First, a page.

Tuesday, May 18, 2021

How the West Was One

 

(No, my choice of words is not in error.)

Picking up where we left off….

In a single act, Pope Leo’s coronation of Charlemagne changed all of that.  Christendom still may have possessed only one Church, but now there were two Roman Empires to claim her.

The Age of Paradise: Christendom from Pentecost to the First Millennium, by John Strickland

Charlemagne was crowned emperor by the pope.  This created two Roman Empires.  Until now, there was one empire, with its seat of power in the East: the New Rome of Constantinople.  But Charlemagne was not of the East, not recognized as Emperor of any regions in the East.  Hence, a second Roman Empire, headed by Charlemagne, and located…well, we will come to this.

As a result of the pope’s action, the door was now open to a wholesale reconfiguration of Western Christian romanitas.

The term “romanitas” is used to describe the Roman-ness of Christian civilization.  This identity spanned East and West, dating back to the conversion of Constantine.  Strickland offers:

The loss of western territories to the barbarian invasions of the fifth century had not greatly undermined romanitas, despite claims by modern historians since the time of the so-called Enlightenment.

This is a very interesting statement, and one that should have been obvious to me had I put the two-plus-two together of that which I already knew of history.  After all, Constantinople remained, whatever happened in the West; Constantinople was Roman; Constantinople was Christian.  There were no “Dark Ages” in the East, at least not at this time.  (Of course, to refer to the period as “Dark Ages” in either East or West was an error, at best.)

However, the East was not directly influenced by the Germanic (barbarian) tribes, and it was through these tribes that differences in East and West – theologically, politically, and culturally – would become apparent.  Looking back through history, it is clear how these differences played out regarding government and liberty. 

The root of this appears to be the differences in the tribal customs that separated East and West, and, perhaps, the relatively more important and longer lasting role of Islam in the East.  Perhaps as I get into further volumes of Strickland’s works, this issue will become more clear.

I have previously focused solely on the meaning of Charlemagne’s crowning within the context of the Western Empire: Charlemagne’s annual wars used to consolidate his authority over various recalcitrant European tribes, most famously the Saxons.  Strickland will tell the story of the time through the eyes of wider Christendom.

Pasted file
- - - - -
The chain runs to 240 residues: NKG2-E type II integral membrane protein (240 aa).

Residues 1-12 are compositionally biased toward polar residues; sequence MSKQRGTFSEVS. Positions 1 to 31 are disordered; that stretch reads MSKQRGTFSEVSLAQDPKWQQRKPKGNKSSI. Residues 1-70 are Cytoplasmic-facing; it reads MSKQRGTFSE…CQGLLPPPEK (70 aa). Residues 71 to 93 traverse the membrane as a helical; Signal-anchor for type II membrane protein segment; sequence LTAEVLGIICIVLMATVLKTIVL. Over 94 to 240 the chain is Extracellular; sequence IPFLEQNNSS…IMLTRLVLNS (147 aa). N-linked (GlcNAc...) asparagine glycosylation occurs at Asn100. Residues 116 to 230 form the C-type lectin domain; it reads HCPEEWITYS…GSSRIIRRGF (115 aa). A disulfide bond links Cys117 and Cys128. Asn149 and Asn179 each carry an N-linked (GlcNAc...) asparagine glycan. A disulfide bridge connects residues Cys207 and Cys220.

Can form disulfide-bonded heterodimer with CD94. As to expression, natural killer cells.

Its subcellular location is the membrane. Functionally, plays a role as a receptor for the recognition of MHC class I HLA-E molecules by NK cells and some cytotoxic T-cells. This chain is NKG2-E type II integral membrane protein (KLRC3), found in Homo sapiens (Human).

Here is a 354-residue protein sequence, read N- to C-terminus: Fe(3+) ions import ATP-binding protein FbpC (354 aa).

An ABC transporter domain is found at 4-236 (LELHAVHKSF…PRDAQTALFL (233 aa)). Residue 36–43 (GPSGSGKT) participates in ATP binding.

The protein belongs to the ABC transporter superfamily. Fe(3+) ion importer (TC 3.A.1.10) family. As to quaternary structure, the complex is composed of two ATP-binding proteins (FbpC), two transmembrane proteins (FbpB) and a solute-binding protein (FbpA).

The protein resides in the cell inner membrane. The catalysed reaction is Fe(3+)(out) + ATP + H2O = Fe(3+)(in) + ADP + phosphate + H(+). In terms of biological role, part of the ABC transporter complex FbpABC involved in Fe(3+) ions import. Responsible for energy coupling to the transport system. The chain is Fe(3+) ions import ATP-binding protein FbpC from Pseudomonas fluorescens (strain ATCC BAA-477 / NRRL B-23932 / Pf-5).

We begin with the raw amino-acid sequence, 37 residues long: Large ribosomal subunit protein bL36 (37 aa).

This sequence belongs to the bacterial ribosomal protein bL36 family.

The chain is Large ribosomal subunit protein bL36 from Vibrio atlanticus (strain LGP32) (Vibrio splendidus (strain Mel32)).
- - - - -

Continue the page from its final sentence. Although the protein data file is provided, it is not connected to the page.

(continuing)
Charlemagne’s central project was to establish a Christian state, defined by a culture that was Frankish – and definitely not “Greek,” a term used pejoratively, as those in the East considered themselves as Roman, not Greek.

At the heart if this movement was a principle Charlemagne called “correction” (correctio).

It was an act of reformation, growing out of the conviction that it was the duty of a Christian ruler to supervise the religious life of his subjects – and to intervene when necessary.  For Charlemagne, this meant dealing with the ignorance of many of his subjects.

Outside of the monastic centers, in the vast swaths of rural territories, little Christian instruction occurred.  The illiterate parish clergy offered little help.  Christians were still offering to the pagan god Thor; children were baptized in the name of the Fatherland, and of the daughter, and of the Holy Spirit – an issue of incorrect Latin grammar, yet still an issue.

Such ambitions required a new capital.  This would eventually be Aachen, the Future Rome (ventura Roma).  Old Rome was no longer the capital, New Rome was not under Charlemagne’s domain – in any case, from the view of the West, it was corrupted beyond hope; even now, a woman was sitting on the throne, the Empress Irene.

Friday, May 14, 2021

According to the Flesh

 

Ephesians 6: 12 For we wrestle not against flesh and blood, but against principalities, against powers, against the rulers of the darkness of this world, against spiritual wickedness in high places.

It is growing ever more evident that this is the battle confronting us today, or maybe it is only that I am growing more aware of it.  The last year, certainly, between the reaction to a virus and the reaction to the mobs and the (let's call these) irregularities in the election, has made this overwhelmingly clear.